The draftsmen are under the immediate direction of two squad foremen who assist the plotters in looking for information, investigate disputed points and check the drawings. They also follow up any searches for missing data which have been referred to the real estate department. The drawings are checked by these men principally for specification requirements, hidden quantities, right of way, etc. The complete check is obtained by the use of the working blue prints by the field forces and by furnishing the real estate department with prints to check for right of way. An independent squad of draftsmen corrects the tracings for errors discovered by the field forces and by the real estate department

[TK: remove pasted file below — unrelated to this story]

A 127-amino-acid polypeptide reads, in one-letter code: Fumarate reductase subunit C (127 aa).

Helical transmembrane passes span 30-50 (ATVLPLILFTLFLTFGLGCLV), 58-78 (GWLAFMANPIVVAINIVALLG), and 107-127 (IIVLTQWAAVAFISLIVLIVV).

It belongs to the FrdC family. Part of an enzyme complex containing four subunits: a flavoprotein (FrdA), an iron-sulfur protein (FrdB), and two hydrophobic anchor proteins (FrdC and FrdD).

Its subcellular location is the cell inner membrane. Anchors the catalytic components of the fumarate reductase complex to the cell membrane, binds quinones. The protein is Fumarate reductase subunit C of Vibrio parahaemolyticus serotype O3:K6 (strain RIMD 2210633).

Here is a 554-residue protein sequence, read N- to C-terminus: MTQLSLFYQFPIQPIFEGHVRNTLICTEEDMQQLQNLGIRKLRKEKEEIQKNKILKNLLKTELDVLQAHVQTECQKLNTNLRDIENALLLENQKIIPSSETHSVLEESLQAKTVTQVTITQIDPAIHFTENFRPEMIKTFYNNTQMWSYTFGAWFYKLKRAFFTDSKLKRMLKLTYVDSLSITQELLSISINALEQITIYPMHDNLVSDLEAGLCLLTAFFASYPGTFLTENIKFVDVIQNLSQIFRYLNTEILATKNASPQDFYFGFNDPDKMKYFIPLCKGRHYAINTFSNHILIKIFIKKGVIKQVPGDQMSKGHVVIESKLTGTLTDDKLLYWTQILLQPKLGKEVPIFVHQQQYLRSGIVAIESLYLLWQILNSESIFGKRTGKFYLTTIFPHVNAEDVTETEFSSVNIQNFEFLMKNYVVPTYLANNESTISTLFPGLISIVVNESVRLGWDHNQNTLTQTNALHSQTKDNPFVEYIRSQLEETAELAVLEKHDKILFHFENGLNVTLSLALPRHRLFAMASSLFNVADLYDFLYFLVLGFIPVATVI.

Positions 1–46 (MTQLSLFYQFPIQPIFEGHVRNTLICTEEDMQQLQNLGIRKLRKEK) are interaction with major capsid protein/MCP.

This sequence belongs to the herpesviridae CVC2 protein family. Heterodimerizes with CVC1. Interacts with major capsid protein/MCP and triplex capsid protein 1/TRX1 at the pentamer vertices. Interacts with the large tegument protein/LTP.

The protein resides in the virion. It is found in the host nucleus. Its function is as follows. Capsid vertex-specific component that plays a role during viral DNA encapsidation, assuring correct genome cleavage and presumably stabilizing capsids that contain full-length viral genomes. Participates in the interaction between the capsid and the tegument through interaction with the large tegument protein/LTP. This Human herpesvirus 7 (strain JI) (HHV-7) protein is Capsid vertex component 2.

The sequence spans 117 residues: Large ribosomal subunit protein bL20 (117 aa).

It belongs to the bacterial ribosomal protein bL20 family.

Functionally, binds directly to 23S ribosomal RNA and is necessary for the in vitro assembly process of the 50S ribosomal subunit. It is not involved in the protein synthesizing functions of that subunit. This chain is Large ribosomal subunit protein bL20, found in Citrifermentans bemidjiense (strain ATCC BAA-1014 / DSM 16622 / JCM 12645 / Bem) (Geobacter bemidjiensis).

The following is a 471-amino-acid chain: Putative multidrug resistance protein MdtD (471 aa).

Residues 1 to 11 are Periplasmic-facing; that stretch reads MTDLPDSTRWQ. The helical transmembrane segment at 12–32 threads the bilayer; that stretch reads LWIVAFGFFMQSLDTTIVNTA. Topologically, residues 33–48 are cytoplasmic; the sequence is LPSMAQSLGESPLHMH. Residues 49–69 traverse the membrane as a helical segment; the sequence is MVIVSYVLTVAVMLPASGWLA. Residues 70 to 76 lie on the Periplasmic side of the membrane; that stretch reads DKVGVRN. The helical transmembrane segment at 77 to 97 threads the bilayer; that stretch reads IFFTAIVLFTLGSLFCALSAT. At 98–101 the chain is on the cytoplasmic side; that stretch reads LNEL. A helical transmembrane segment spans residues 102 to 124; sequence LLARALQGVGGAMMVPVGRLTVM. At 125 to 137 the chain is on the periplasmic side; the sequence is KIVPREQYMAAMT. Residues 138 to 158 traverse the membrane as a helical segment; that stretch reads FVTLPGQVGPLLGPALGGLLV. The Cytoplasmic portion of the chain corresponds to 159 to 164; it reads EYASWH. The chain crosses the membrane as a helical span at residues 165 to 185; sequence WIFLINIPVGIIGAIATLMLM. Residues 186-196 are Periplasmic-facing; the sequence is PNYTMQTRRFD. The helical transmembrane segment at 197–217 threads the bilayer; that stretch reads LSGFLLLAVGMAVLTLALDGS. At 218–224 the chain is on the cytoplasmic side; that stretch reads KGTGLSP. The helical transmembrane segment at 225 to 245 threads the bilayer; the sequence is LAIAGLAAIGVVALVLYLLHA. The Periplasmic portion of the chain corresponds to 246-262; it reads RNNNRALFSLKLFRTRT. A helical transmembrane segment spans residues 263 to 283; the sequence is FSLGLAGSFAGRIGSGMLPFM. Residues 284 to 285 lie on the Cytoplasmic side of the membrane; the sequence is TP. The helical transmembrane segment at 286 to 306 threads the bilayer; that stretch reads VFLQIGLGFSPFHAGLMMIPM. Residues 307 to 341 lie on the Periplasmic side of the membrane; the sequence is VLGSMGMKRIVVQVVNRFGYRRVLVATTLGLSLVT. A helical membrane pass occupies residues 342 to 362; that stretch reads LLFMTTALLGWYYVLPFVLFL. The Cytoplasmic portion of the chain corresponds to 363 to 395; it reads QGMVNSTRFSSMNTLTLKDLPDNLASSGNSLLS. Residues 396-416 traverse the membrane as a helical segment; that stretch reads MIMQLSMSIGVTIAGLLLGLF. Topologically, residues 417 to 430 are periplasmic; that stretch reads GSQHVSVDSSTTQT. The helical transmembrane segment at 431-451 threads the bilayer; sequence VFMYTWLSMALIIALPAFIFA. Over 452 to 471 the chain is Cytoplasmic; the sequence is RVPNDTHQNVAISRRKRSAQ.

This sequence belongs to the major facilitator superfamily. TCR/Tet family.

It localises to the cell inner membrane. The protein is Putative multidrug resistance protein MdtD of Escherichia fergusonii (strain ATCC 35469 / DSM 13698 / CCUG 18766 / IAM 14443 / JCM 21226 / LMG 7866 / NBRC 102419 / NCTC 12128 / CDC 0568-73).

The organization under the direction of the real estate agent is at work preparing the schedule of land according to D. V. Forms 107 and 108. For this purpose they use the "Reports of Costs and Value of Right of Way and Real Estate" prepared by the plotters in the valuation office, checking the information which the plotters have entered and supplying the remaining data This requires a search of all the records of the railroad. All new real estate records are kept and indexed in the office of the real estate agent, but old records are in the files of the auditor, except such as are filed in the construction correspondence in the chief engineer's office. The work is further complicated by the fact that the Big Four, like most other roads, has absorbed a great many small corporations, each with independent records. In spite of these obstacles, about 500 miles of line had been scheduled by the first of August, all records being carefully indexed as the work was carried along in order that easy reference may be had to the original records.